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  Specs
  • Full Frame
  Languages
  • English: Dolby Digital 2.0 Mono
  Subtitles
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  Extras

    Loot (1970)

    Universal/Universal . R4 . COLOR . 97 mins . M15+ . PAL

      Feature
    Contract

    1970 was a strange year. Judging by this British film, it was still holding many aspects of the í60s to ransom. Free love, awful haircuts and androgynous clothing are everywhere, plus bags of that favourite British humour device; the double entendre. And for those who havenít got enough yet, thereís the much lower breeding of the Carry On type of titty joke that is just nauseating 30 odd years on.

    Two real losers rob a bank (naked no less). They work next door in the funeral home and transfer the money into one of them - Halís - motherís coffin intending to slip it past police. They succeed, but the cops are onto them and they must hide both the money and the corpse in Halís fatherís boarding house/hotel. However, the cops are still coming and itíll take some quick thinking and real bungling by the police to let them get away with their crime.

    "I am a woman! Only half the human race can say that without fear of contradiction!"

    So too it goes for the creators of this rather silly English adventure. Based on the stageplay by Joe Orton, the film fails where stage succeeds. On stage we give the players a certain freedom because theyíre in a closed environment, thereby restricting their range of movement. A film, however, has free run to use cuts and edits and effective retakes, and so, naturally, a director wants to use all the stuff at his or her disposal to create the best final product. And this is where this film (which would no doubt work fairly well onstage in that fictional halfworld of lesser realities and over the top performances) falls down severely. What works on stage does not necessarily transfer to film so readily. Unfortunately.

    This isnít a good film, although the players appear to have done their best with the material at hand. The story is ludicrous and the bizarre free love mentioned earlier seems to translate into some weird non-sexually specific oddness that just confuses the viewer (or attempts to enforce the dangers of youthful free love if youíre some old English fuddy-duddy).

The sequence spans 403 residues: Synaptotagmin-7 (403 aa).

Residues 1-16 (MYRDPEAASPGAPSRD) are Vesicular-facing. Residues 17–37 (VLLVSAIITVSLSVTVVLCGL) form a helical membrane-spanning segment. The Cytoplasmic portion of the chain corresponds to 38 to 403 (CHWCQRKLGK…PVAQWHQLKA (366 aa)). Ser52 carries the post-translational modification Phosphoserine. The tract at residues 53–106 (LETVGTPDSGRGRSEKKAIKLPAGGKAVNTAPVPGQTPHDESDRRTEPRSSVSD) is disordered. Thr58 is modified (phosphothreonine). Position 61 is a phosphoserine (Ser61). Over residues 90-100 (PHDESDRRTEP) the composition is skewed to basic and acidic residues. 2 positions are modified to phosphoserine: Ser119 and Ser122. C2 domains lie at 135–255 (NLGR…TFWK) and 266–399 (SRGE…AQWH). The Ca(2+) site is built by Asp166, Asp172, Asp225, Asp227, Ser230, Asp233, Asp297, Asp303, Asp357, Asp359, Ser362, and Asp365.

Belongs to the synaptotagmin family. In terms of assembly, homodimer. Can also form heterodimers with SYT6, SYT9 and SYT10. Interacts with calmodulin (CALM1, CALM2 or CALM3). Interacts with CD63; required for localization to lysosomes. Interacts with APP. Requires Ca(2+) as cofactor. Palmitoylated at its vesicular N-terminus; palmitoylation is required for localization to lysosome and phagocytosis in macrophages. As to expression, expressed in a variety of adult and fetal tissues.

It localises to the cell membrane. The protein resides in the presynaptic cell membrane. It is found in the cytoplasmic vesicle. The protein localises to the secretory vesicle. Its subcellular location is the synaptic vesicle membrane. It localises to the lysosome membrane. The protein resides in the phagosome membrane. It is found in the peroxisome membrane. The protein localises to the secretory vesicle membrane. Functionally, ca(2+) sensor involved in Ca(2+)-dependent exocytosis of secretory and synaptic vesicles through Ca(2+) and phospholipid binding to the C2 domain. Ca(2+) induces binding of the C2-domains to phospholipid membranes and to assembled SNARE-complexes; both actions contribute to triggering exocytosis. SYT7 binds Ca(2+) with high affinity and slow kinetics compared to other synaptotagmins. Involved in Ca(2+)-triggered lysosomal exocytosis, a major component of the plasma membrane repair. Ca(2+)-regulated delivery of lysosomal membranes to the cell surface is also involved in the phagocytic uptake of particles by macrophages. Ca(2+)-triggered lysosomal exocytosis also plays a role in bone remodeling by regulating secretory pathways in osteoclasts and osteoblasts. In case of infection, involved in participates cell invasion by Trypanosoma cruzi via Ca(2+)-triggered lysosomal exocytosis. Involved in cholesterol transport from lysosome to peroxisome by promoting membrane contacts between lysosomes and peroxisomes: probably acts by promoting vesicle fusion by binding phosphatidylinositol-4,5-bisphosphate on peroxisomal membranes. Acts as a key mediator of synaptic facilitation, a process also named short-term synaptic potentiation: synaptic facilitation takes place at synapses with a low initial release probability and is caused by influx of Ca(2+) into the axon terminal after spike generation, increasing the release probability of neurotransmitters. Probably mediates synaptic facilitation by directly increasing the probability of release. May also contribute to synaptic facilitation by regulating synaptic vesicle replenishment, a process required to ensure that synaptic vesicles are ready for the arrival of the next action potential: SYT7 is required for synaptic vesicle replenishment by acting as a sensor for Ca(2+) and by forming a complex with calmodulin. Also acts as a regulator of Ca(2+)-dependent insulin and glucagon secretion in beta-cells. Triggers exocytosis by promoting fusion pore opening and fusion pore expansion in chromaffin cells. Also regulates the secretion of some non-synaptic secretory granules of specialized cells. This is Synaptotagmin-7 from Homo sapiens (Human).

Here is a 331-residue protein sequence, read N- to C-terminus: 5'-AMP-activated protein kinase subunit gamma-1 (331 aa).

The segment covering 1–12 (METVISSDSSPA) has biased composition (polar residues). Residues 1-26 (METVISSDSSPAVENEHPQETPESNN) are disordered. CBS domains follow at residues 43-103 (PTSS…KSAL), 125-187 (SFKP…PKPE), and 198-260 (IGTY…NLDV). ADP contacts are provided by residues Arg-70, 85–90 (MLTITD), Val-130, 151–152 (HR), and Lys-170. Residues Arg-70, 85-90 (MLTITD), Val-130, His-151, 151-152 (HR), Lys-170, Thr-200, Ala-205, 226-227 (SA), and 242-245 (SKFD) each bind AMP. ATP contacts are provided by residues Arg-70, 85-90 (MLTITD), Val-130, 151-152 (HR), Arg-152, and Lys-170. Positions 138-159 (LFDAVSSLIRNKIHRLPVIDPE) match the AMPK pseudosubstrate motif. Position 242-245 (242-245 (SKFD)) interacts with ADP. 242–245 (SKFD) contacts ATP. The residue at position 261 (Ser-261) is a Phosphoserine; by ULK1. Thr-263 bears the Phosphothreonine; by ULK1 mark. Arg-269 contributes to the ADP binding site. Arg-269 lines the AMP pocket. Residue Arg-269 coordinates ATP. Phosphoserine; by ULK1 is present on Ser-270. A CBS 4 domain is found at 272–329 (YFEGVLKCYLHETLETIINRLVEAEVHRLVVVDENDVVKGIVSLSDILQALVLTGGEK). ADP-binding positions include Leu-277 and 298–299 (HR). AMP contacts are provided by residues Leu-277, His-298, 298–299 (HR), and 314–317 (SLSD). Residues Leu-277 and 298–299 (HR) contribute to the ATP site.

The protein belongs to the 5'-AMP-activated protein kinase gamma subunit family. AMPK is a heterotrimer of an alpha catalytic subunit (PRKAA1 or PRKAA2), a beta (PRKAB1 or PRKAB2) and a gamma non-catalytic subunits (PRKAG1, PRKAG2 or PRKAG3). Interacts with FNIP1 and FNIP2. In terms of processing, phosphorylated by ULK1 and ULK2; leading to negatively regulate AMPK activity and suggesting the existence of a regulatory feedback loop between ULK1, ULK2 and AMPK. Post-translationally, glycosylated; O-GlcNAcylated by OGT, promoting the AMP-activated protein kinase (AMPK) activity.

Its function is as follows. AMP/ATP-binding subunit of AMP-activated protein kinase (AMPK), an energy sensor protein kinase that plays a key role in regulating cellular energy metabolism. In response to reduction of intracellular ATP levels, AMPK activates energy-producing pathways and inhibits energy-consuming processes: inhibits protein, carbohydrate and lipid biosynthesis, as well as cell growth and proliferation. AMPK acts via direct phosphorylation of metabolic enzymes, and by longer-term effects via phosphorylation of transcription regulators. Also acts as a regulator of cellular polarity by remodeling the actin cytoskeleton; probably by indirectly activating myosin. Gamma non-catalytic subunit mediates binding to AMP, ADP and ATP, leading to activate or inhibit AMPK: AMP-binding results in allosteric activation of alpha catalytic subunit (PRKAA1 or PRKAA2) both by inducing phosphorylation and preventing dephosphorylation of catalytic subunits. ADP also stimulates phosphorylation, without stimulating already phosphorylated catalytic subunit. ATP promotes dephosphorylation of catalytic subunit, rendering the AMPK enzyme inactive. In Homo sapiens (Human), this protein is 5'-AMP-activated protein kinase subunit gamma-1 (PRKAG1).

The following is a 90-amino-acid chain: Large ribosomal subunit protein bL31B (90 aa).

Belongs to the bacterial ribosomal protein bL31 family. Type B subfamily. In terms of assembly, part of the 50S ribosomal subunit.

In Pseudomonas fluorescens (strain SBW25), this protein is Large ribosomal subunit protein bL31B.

1970 was a strange year.

      Video
    Contract

    While the print seems fairly useable thereís been little attempt to clean it successfully, resulting in film artefacts throughout. These occur quite heavily around the reel changes on the original celluloid and there are even moments of film wobble at these points. At 50:07 there is some severe fading of the print and, again, this occurs at a reel change. The picture is crisp enough and the colours even and bright, but blacks fluctuate between a deeper grey and natural black. Flesh tones are typically pallid for an English film and shadow detail is not really present for the duration. On top of that the film is delivered in good old fashioned 4:3 on this DVD 5. Woo.

      Audio
    Contract

    Standard Dolby Digital mono for a budget release which features nice clear dialogue, if at times it is delivered quite low. The music on the other hand is quite loud, creating some awkward moments between the two and the volume control. Being based on a stage show, a lot of the narrative is delivered in lyrics and these sound like theyíve been written by a seven year-old. Honestly, they are so obvious as to have you easily predicting the final rhyme in a stanza of four lines.

    Stock sound effects fill out the film and we also get some occasional static popping around those reel markers mentioned earlier. This is certainly a very lacklustre sound delivery here, but when mixed with the overall disc quality, it suits I suppose.

      Extras
    Contract

    Static menus deliver us the options of choosing a chapter or watching the film. The rest of the extras are even now kicking the roof of their coffins to no avail because they ainít getting out.

      Overall  
    Contract

    Maybe if you were in this film it might interest you enough to buy, but I dunno. The story is thin, the characters empty and about the only redeeming quality is in the authentic costumes of the time. The transfer is quite average and budget produced and is nothing to write home about by any means.

    Overall very yawn inducing and uninteresting, with the only real appeal being in the hope someone is going to get naked soon (which they donít).


  • LINK: http://www.dvd.net.au/review.cgi?review_id=3807
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      And I quote...
    "This British travesty from 1970 is delivered in a very lacklustre budget transfer of little redeeming quality."
    - Jules Faber
      Review Equipment
    • DVD Player:
          Teac DVD-990
    • TV:
          AKAI CT-T29S32S 68cm
    • Speakers:
          Teac PLS-60 Home Theatre System
    • Centre Speaker:
          Teac PLS-60 Home Theatre System
    • Surrounds:
          Teac PLS-60 Home Theatre System
    • Subwoofer:
          Akai
    • Audio Cables:
          Standard RCA
    • Video Cables:
          Standard Component RCA
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    "Performances are fine, but the flimsy sets, the crappy props and the undisguisable late 70s hairdos are just too much."

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